Airing out the vaults
There are home movies of Ronald Reagan as a lifeguard at age 16 and Bill Clinton as a child, and immigration papers from Greta Garbo, Alfred Hitchcock and Secretary of State Colin Powell’s father, Luther.
There’s a letter from Walt Disney to President Nixon, on why kids should be Republicans, and the telegram that President Lincoln sent to General Grant urging him not to let rumors of settlement talks between the North and the South “change, hinder or delay your military movements.”
But the core of a new exhibition at the National Archives in Washington, D.C., is less the novelties of federal holdings than an interactive connection to history. “The Public Vaults,” which opens today, offers visitors a simulated experience of walking through the stacks of the National Archives by displaying electronic copies of its documents. At its myriad locations, the Archives houses more than 8 billion pieces of paper from the executive, legislative and judicial branches of the federal government; 5 million maps and architectural drawings; 18 million aerial photographs; 35 million still pictures and posters; and electronic records comprising about 4 billion logical data records.
“We in this country don’t have a state religion and we don’t have a shared ethnicity,” archivist John W. Carlin said in unveiling the exhibition. “These documents are our common identity.”
The Archives, which also administers presidential libraries, has always been a fortress on the National Mall. Located in the shadow of the Smithsonian Institution, the Archives building looks formidable, like a stern uncle.
While children scamper and squeal at the nearby Natural History Museum, sober scholars huddle at the Archives, ferreting out documents of arcane origin. Except for the founding documents -- the Declaration of Independence, the Bill of Rights and the U.S. Constitution, proudly on display in the rotunda and viewed by 1 million visitors a year -- the building exudes the feeling of a cold, steel vault.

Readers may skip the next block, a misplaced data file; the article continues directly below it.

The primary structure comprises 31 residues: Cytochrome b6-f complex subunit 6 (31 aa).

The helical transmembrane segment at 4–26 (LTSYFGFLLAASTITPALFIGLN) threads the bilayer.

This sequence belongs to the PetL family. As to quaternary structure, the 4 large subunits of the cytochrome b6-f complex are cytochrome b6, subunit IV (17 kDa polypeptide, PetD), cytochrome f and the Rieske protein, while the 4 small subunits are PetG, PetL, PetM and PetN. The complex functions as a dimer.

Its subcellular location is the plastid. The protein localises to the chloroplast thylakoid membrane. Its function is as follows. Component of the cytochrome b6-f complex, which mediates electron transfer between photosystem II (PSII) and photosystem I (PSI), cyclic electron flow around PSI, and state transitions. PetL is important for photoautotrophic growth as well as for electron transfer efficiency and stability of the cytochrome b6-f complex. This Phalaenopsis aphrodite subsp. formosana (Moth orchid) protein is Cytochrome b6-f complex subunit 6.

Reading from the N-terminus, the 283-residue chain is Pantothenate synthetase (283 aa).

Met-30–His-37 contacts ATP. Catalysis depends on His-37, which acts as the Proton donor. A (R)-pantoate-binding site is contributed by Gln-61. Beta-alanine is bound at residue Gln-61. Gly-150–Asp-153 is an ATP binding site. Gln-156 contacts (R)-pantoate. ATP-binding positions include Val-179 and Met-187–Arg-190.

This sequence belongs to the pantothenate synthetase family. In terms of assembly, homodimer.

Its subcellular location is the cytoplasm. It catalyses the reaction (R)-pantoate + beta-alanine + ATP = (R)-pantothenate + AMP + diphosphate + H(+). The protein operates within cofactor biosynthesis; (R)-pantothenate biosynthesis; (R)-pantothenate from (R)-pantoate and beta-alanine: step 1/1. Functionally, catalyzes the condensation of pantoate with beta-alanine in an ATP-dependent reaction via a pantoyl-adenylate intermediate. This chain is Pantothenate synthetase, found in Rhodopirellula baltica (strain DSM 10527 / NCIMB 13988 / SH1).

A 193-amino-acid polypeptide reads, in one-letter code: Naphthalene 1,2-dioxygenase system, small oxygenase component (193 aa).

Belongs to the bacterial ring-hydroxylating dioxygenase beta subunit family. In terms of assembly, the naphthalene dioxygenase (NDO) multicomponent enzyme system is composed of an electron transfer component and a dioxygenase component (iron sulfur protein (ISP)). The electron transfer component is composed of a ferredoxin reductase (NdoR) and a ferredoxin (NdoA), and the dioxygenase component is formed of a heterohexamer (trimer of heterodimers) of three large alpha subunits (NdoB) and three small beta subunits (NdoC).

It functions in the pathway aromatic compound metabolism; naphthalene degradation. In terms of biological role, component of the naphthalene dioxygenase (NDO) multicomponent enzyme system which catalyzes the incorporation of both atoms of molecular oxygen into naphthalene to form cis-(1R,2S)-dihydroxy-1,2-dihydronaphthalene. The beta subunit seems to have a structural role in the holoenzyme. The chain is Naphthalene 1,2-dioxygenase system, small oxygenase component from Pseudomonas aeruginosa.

“Records that used to be locked away are now where Americans can experience them,” said Thomas Wheeler, president of the Archives Foundation, a private group that has raised $16 million to augment the government’s $110 million for the Archives’ renovation. “We’re getting those documents out of the vault.”
Now, visitors can eavesdrop on President Kennedy and Joint Chiefs of Staff Chairman Maxwell Taylor as they discuss the merits of various military responses to the 1962 Cuban Missile Crisis. Or see the Bell & Howell Zoomatic camera that Abraham Zapruder used to photograph JFK’s assassination. They can read the evidence compiled for the investigation into the sinking of the Titanic. Or imagine the impact of a “Join the U.S. Army Air Corps” poster. They can marvel at the machine that Nixon secretary Rose Mary Woods used to transcribe the president’s taped conversations about Watergate, the one in which her foot inadvertently erased 18 1/2 minutes of the so-called “smoking gun” tape. Or they can gaze at a photograph of Nixon with Elvis Presley, and read letters teenagers wrote to the White House urging the government to keep Elvis out of the Army.
In a part of the exhibition devoted to unmasking old government secrets, visitors can peruse the declassified documents amassed in six major incidents in American history.
Among the episodes on display now: the development of the atomic bomb that ended World War II, the Zimmerman telegraph that Woodrow Wilson used to propel the country into World War I, and the case against Julius and Ethel Rosenberg, an American couple convicted of being Soviet spies and put to death.
At any time, more than 1,000 items can be on display. Curators opened the exhibition to military personnel and their families on Veterans Day. Earlier, two Americans whose lives are reflected in the “Public Vaults” were on hand to pose with reminders of their childhoods.
John Beaulieu was a student at the Perkins School for the Blind in Watertown, Mass., Helen Keller’s alma mater, when he decided to write a letter, in Braille, to President Eisenhower.
The year was 1956, Ike was running for reelection and the 13-year-old Beaulieu suggested a campaign speech along these lines: “Vote for me. I will help you out. I will lower the prices and also your tax bill.”
These days Beaulieu works for the IRS in Massachusetts, helping the blind fill out and submit their tax returns. He and his family traveled to Washington for the opening, to see Beaulieu’s letter displayed for the public.
Gina Townsend was 3 years old when she and her mother traveled to Washington to receive the Medal of Honor awarded to her father, Pfc. Clifford Chester Sims, who had been killed in Vietnam.
Sims was leading a squad through dense woods in Hue when he heard the sound of a booby trap triggered in front of his men. He yelled to them to get out and then threw his body on the exploding device, saving their lives and earning a Medal of Honor for heroism “above and beyond the call of duty.”
She came to Washington to see that her father was one of eight American Medal of Honor winners recognized by the Archives. With her was her brother, Wardell Townsend, and the youngest of her three daughters. Kristin Townsend is 3 years old.